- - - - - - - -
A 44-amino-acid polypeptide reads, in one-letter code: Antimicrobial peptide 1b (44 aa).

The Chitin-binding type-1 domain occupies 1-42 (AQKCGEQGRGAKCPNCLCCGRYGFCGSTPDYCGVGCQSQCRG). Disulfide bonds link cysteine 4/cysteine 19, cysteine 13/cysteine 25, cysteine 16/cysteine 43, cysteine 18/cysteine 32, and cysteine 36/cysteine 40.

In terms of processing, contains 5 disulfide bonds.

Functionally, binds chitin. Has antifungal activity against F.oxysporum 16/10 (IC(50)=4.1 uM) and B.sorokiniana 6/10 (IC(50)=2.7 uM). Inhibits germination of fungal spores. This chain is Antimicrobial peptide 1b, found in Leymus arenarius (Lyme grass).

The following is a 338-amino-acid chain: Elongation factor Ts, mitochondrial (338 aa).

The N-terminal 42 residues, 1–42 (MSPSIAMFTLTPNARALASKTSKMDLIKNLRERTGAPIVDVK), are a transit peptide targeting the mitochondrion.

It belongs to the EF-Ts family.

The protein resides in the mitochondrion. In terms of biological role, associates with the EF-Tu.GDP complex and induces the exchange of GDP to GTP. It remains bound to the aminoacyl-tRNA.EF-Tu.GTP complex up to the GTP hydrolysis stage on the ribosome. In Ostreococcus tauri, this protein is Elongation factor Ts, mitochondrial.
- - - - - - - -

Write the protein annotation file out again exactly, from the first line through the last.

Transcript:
A 44-amino-acid polypeptide reads, in one-letter code: Antimicrobial peptide 1b (44 aa).

The Chitin-binding type-1 domain occupies 1-42 (AQKCGEQGRGAKCPNCLCCGRYGFCGSTPDYCGVGCQSQCRG). Disulfide bonds link cysteine 4/cysteine 19, cysteine 13/cysteine 25, cysteine 16/cysteine 43, cysteine 18/cysteine 32, and cysteine 36/cysteine 40.

In terms of processing, contains 5 disulfide bonds.

Functionally, binds chitin. Has antifungal activity against F.oxysporum 16/10 (IC(50)=4.1 uM) and B.sorokiniana 6/10 (IC(50)=2.7 uM). Inhibits germination of fungal spores. This chain is Antimicrobial peptide 1b, found in Leymus arenarius (Lyme grass).

The following is a 338-amino-acid chain: Elongation factor Ts, mitochondrial (338 aa).

The N-terminal 42 residues, 1–42 (MSPSIAMFTLTPNARALASKTSKMDLIKNLRERTGAPIVDVK), are a transit peptide targeting the mitochondrion.

It belongs to the EF-Ts family.

The protein resides in the mitochondrion. In terms of biological role, associates with the EF-Tu.GDP complex and induces the exchange of GDP to GTP. It remains bound to the aminoacyl-tRNA.EF-Tu.GTP complex up to the GTP hydrolysis stage on the ribosome. In Ostreococcus tauri, this protein is Elongation factor Ts, mitochondrial.